Hello everyone!

I am new to CrimeSpace but not to reading and writing dark stories that often are “crime” related. For those who do not know me, which will be quite a few, there is one question I always ask of authors’. Now, I wish to ask this question to all of those who care to respond…

Throughout our lives there has been a single instant in which we have decided to do what it is we love to do. Perhaps when you were a kid you saw a portion of a movie you weren’t supposed to, read a book unlike any other. Maybe your dad was a cop, your mom a nurse or maybe something terrible happened to someone you knew…

What is that singular event, author, movie scene, etc. that has drawn you to write or read the types of things that has drawn your interest so profoundly as to be involved with this type of website at all? You may only pick one; I have drawn the question out on purpose. You already are thinking about answering!

Tell me?

This question, again, is open to all.

Views: 84

Reply to This

Replies to This Discussion

One single thing? That's difficult. I was a huge fan of film noir--all the 1940's greats in particular. I suppose that was my motivation for then reading those novels that those wonderful films were based on. I've been writing crime fiction for the past year and I love it. My favorite novels are set in the past: 1930's to 1950's. If I could, I'd slip into a Raymond Chandler novel and be Phillip Marlowe's gal friday or his special confidante. I'd keep his appointments and always stay late at the office if he needed me!
I may be violating the rules, but hey this is a crime writers forum. I actually have two equally important inspirations. The first was my very last writing assignment in high school. I absolutely hated writing before that and by all rights a throw away assignment of "write an autobiography" should not have changed my opinion. On a whim, I examined my life by looking at the wheels involved at each stage, e.g. baby stroller, tricycle, pedal car, etc. It was by far the best piece I had written to that time, but the important thing was I had fun. It is very hard to hate something that is fun. Fast forward many years. The second inspiration came from one of those self-realization moments. In February I happened upon the Writers Digest online workshops. I read over the description of their "Essentials of Mystery Writing Workshop" and realized that I had wanted to write a mystery for over 30 years and that I needed to jump in and get started or I would never really do it. I signed up then completed the workshop. Last night I finished the first draft of my first short story. I hope I can sell it, but even if it never sells, I have written it.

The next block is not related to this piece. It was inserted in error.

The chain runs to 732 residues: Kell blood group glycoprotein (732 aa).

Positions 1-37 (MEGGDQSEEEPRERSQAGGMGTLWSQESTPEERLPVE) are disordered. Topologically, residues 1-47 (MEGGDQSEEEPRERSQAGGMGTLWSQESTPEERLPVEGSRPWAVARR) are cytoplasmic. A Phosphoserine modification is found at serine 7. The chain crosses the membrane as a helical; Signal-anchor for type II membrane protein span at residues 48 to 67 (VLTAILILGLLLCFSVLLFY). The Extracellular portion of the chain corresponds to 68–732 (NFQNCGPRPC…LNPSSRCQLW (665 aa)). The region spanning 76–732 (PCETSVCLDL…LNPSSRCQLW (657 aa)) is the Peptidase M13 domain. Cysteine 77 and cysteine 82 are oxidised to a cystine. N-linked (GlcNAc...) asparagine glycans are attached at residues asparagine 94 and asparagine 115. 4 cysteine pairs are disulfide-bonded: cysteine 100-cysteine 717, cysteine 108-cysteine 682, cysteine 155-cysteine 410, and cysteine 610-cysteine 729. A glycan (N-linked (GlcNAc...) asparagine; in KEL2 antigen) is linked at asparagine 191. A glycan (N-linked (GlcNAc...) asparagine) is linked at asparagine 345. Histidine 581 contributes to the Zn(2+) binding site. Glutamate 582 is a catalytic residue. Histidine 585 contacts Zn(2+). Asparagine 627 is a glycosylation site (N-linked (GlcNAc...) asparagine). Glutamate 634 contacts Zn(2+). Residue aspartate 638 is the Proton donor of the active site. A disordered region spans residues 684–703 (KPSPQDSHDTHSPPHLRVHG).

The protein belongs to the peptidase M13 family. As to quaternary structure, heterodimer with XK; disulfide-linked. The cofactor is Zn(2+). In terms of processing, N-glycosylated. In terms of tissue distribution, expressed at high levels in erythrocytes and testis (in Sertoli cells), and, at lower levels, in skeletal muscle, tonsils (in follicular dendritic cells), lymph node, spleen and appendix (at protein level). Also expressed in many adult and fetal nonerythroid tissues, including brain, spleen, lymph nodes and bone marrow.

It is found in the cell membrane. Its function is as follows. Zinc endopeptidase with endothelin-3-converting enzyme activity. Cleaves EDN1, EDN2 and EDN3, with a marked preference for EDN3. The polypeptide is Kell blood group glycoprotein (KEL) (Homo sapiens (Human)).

I hope you do sell it by the way. You sounded inspired to me. I think it takes us a long time to really get down to serious writing. Curt, it took me half of my life! but now's the thing. NOW is relevant. THEN was.
When I moved to Virginia, I lived near a large wildlife refuge near the coast, called the Great Dismal Swamp. I quickly fell in love with the place and spent many hours hiking it's trails, discovering it's history, photographing it's wildlife and flora, and at times, get lost in it.

I knew there was a story here, and I wanted to tell it. After a couple of years of thinking and outlining, I wrote a mystery novel about it, called In the Dismal Swamp, my first novel.

That place has inspired me, and I still draw inspiration from it, although I now live in Kansas City, halfway across the country.
I read the Nancy Drew, Hardy Boy's books, but I was also strongly influenced by the popular media of my day, radio. There was, The Shadow, Bary Craig, Sam Spade, Casey Crime Photographer, The Falcon, Phillip Marlow, Richard Diamond, Dick Tracy and a whole slew of hard boiled heroes that I can't remember. I think the first writer that absolutely knocked my socks off was Max Shulman, a satirist from the middle of the last century. The first thing I read of his was BAREFOOT BOY WITH CHEEK.
Hi, another newbie too.
I can pinpoint where I turned to 'a life of crime', as it were. Up until 1999, I was writing weird fiction - slipstream, horror, SF tinged stuff, which had suited me well for the ten years or so that I'd been writing it. But I remember talking to a writer friend, who said that he thought I'd reached a bit of an impasse with my writing.
By coincidence I'd been by his place near this time and he'd lent me a copy of Derek Raymond's 'I Was Dora Suarez'.
Now, I'd read some crime prior to this as my dad has been a lifelong crime reader, but 'Dora Suarez' seemed to blow my mind wide open. This was crime fiction, but like nothing I'd ever read before in the genre. Grim, angry, violent, metapyhsical... All of these things and more. After that I devoured the rest of Raymond's excellent 'Factory' series and produced my first crime story, 'Leaving Seven Sisters', which I freely admit was greatly in debt to the late Mr Raymond.
And I've never looked back. Reading that book changed the style I wrote in. Or certainly opened up new vistas for me. So yeah, everyone should seek out 'I Was Dora Suarez'. It is phenomenal.


CrimeSpace Google Search

© 2024   Created by Daniel Hatadi.   Powered by

Badges  |  Report an Issue  |  Terms of Service